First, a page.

Broadland's own Enterprise Zone

Broadland District Council are actively seeking companies in the environmental sector to re-locate to Rackheath - a sort of Broadland Enterprise Zone. However, this report from the Work Foundation suggests that this might not be such a good idea.

Enterprise Zones have a number of weaknesses, including:

  • Most of the jobs created in Enterprise Zones are displaced from other areas. Evidence from previous Enterprise Zones suggest that up to 80% of the jobs they create are taken from other places
  • Enterprise Zones do very little to promote lasting economic prosperity. Most
    Enterprise Zones create a short-term boom, followed by a long-term reversal back
    into depression
  • Enterprise Zones are hugely expensive. Evidence from the 1980s suggests that
    Enterprise Zones cost at least £23,000 per new job they create.
Meanwhile, existing companies on the Rackheath Industrial Estate are being targeted with offers of free training. Apparently additional funds have been allocated for this project. Will it be this arm of Broadland's training team who will move to the proposed Eco-Education Centre on the estate?


  1. Here we go again. This is just EMPIRE building yet again. Amazing for a Council that cannot even empty the bins on a weekly basis.

  2. And if BDC did do weekly bin collections they'd need to cut services elsewhere and therefore you'd be moaning about something else! When will SNUB realise that times change, things move on and our local councils need to plan for the future. It may not be a future that you like, or want but it's a future that will see your children able to find a job and a home locally if they wish to.

  3. If BDC and everyone put in more effort to reduce waste there would be no case for weekly rubbish collections at all.

    I cannot see where all the jobs are coming from. The housing numbers planned for are too high.
    I would expect those homes to go to newcomers and not locals.
    I cannot see developers wanting to build houses at the bottom end of the market which the younger residents of Broadland will buy.

  4. Our local councils need to plan for the future....

    That applies to everyone but it still does not give the Council a mandate to do whatever they choose. They already show considerable myopia and an unhealthy love of money.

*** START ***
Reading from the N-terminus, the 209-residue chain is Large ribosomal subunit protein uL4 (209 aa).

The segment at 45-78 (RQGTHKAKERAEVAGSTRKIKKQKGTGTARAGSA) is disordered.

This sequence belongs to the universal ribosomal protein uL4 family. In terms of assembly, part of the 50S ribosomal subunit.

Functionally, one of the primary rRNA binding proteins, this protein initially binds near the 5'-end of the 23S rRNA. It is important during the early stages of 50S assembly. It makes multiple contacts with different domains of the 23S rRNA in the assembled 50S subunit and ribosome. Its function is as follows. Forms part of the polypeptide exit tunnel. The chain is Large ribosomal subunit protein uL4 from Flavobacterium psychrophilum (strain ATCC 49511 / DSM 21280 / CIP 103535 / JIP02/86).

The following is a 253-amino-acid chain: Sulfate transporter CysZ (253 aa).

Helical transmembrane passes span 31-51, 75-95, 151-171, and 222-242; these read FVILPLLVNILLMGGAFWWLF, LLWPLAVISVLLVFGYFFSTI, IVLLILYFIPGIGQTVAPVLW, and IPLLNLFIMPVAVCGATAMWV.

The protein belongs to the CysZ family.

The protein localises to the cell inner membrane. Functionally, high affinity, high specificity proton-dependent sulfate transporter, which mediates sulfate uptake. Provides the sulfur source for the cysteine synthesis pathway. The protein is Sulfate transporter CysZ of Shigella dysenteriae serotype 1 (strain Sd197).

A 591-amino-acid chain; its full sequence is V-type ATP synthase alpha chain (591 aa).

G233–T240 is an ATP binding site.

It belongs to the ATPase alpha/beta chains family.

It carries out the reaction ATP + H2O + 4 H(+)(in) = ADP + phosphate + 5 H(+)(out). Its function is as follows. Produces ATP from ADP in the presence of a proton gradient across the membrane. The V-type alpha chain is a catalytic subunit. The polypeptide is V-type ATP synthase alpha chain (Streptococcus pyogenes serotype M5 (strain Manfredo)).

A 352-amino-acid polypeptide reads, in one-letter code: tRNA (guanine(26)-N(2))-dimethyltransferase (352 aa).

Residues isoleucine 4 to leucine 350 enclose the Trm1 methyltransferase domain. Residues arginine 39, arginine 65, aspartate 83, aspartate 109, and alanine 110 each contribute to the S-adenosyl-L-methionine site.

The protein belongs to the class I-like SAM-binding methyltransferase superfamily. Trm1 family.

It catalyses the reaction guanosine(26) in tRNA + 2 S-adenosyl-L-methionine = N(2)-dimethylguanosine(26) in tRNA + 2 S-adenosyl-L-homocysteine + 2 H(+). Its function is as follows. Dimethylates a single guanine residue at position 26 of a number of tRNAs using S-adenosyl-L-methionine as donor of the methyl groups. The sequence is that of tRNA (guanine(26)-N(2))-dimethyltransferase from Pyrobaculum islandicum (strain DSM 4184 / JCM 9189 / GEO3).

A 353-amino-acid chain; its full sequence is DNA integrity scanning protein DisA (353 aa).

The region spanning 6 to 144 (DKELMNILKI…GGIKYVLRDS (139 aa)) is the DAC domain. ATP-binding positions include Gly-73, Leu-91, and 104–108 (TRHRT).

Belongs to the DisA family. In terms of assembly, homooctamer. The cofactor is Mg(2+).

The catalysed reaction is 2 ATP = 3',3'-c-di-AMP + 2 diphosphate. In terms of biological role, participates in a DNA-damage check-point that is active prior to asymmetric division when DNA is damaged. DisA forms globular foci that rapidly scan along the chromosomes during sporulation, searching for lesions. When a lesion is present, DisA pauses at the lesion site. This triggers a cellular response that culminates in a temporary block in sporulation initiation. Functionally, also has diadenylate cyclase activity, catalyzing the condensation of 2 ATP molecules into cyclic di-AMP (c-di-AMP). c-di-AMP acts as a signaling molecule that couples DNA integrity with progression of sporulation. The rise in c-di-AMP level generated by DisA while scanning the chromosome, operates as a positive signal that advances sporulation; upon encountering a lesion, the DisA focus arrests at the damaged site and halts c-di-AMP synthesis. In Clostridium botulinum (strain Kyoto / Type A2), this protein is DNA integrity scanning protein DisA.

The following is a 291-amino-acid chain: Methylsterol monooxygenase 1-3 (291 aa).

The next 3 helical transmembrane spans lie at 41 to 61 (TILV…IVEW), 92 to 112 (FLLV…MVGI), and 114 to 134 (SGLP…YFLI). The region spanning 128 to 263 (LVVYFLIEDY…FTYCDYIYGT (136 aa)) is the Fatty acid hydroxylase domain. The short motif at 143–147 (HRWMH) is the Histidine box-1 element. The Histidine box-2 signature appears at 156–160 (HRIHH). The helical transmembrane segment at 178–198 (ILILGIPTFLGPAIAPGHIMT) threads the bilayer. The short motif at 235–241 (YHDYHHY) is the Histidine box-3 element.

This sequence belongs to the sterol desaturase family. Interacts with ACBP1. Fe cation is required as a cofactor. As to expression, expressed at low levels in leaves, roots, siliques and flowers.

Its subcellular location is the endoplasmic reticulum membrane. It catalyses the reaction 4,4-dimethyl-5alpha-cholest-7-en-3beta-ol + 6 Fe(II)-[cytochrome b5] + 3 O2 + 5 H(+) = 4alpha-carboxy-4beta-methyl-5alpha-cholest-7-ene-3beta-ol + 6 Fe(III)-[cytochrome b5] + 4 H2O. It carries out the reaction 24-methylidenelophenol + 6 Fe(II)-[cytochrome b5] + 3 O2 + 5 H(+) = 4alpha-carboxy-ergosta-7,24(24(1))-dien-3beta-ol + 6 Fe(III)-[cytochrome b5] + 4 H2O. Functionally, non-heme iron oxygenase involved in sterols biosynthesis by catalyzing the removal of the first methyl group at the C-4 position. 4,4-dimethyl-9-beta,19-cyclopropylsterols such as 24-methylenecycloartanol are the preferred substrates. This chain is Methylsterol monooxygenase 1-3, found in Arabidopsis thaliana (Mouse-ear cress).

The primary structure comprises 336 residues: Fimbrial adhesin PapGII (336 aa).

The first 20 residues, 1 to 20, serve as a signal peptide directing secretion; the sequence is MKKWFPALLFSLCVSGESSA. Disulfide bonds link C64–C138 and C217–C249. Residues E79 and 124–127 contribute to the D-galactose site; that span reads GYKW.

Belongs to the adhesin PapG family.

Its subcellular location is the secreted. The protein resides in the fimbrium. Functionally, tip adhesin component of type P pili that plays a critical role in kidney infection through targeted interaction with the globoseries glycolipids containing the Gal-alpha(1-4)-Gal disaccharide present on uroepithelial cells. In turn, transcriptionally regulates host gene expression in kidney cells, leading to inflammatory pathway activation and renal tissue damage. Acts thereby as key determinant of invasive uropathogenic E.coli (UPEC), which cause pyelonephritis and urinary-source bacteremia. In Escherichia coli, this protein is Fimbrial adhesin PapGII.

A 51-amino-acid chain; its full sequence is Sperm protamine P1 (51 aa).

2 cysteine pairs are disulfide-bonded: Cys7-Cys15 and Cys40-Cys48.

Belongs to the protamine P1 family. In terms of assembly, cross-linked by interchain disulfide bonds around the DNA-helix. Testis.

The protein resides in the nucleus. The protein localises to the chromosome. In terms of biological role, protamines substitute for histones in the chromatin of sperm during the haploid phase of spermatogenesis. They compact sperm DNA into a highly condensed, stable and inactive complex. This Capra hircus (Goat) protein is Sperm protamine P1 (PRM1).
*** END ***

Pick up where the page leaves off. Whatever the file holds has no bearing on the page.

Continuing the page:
5. The fuiture for our children and grandchildren will be very bleak if BDC carry out their plans. This area will change from pleasant countryside to something similar to the suburbs of Birmingham. The air will become foul from emissions from vehicles and incinerators and everyones health will be at risk. And what will they do for food when the enevitable world shortage comes and we have covered our food producing land with concrete?
    Ccuncils keep on promising jobs and prosperity but they are only thinking of themselves. They want the extra revenue that would come in from rates of new buildings so they can spend it on foreign trips, re-vamped offices, bigger and more departments, higher salaries and expenses. Jobs were promised with the outer harbour at Gt Yarmouth but few resulted, and we now see what a white elephant it is. Big expectations were pinned on renewable wind energy for local firms but that has now gone to Hull and Newcastle because they have the skilled workforce and the firms already in place.
    If we look back over the years there are lots of other crazy ideas promoted by councils that were unattainable and unsustainable and have now been consigned to history.
    This is a rural agricultural region with highly productive farmland and we should use it to the best advantage as we have done for centuries. Our future generations will need food far greater than "flash in the pan jobs" that come and go within a few years


    • Norfolk’s total population change over the 25 years to 2033 would be made up of
    approximately 221,700 gain from net in-migration and around 2,800 loss from
    natural change (more deaths than births)

    Growth is the problem not the solution.